Laura Prepon: The thing about our show is, you can't take it personally. When we came on the air, the only other show that was really doing same sex relationships was .We go after everything; racism, religion, same sex orientation. They want to be challenged and made to think about things, whether they agree with them or not. star inevitably gets asked about filming lesbian sex scenes. In general doing sex scenes are kinda strange—whether it's with a man or a woman—but as long as you feel safe and comfortable, it's fine., but she's somehow managed to maintain privacy in a world where being an actress is pretty much synonymous with being a social media star.Laura chatted with Marie about the complicated nature of celebrity, being photographed by the new wave of paparazzi (AKA real people), and—of course—sex scenes on differ from that of the show?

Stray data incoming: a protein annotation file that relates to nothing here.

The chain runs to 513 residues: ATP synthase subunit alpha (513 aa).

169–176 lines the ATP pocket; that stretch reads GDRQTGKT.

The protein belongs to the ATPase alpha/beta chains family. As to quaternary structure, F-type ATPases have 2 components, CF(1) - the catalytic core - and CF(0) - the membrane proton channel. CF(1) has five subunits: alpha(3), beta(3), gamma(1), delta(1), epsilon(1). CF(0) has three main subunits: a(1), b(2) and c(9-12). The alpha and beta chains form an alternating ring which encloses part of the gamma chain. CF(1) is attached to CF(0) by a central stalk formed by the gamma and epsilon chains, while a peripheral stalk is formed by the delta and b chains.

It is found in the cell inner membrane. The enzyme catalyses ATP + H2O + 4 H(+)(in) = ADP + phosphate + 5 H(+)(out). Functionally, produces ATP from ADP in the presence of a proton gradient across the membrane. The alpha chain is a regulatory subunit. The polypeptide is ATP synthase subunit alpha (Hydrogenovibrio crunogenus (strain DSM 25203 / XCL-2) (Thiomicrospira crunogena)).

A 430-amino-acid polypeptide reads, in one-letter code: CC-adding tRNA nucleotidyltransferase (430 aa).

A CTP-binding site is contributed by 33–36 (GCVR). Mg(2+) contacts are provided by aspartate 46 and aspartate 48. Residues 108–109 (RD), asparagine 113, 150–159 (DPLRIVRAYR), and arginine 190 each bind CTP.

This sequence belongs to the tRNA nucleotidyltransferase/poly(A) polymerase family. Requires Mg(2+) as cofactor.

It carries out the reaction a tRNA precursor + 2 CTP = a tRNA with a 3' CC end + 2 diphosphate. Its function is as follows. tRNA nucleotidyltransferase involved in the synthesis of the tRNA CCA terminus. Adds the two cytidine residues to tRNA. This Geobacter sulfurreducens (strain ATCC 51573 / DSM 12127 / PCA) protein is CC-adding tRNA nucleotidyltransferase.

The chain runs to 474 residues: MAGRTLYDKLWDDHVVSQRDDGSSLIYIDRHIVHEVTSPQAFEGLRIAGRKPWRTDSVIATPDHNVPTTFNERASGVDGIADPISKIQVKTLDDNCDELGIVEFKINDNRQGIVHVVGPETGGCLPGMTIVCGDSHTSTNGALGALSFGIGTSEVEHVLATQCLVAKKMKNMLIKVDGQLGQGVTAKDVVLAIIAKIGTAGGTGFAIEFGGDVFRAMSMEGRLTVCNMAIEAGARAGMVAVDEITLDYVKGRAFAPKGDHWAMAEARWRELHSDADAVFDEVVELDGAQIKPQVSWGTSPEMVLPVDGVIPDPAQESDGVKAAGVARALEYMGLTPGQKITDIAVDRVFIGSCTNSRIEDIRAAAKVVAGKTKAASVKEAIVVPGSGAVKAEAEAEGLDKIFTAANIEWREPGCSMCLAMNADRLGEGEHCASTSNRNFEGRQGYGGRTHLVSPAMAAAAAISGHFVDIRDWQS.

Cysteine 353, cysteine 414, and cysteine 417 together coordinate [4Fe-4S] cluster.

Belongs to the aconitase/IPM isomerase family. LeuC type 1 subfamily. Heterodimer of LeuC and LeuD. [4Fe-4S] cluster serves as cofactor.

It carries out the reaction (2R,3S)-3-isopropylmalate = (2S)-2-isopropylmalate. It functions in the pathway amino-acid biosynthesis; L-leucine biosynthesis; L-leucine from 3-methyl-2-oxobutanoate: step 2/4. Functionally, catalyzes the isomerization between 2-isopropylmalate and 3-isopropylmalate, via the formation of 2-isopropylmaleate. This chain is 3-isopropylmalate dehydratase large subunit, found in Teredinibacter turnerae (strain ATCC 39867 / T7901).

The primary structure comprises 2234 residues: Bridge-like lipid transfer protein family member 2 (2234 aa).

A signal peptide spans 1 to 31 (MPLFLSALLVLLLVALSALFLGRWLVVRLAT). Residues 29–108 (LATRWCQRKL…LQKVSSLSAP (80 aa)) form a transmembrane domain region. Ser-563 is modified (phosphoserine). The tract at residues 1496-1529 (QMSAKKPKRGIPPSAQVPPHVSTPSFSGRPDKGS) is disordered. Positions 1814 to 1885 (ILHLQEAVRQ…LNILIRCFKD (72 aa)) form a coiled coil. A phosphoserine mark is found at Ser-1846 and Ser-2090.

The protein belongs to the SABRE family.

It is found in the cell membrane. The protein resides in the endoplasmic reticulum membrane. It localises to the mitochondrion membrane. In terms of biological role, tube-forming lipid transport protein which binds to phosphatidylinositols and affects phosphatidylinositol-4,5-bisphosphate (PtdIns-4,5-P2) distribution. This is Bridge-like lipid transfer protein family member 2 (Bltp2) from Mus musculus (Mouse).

At the end of the day, it's a television show, and I always try to separate my personal ethics and morals if it makes sense for the character and the material. But yeah, when the show first came out there weren't a lot of things like it on the air, and there still aren't.You just have to trust that your writers are leading you in the right way.LP: Yeah, it's amazing to be on a show that means more than just being an actor for hire.brings up so many issues and nothing is taboo, which makes my job that much more special and important.
It makes sense to me that we could get asked that question, so I don't think it's objectifying. If you take things personally, you won't be a very happy person.
MC: I like that perspective: gay relationships don't get nearly enough screen time on TV in general, so maybe that question is actually important—even if sensationalized. But I also tend to take things in stride and don't get offended by much. MC: It must be so cool to be on a show that's constantly challenging preconceived notions about such important subjects.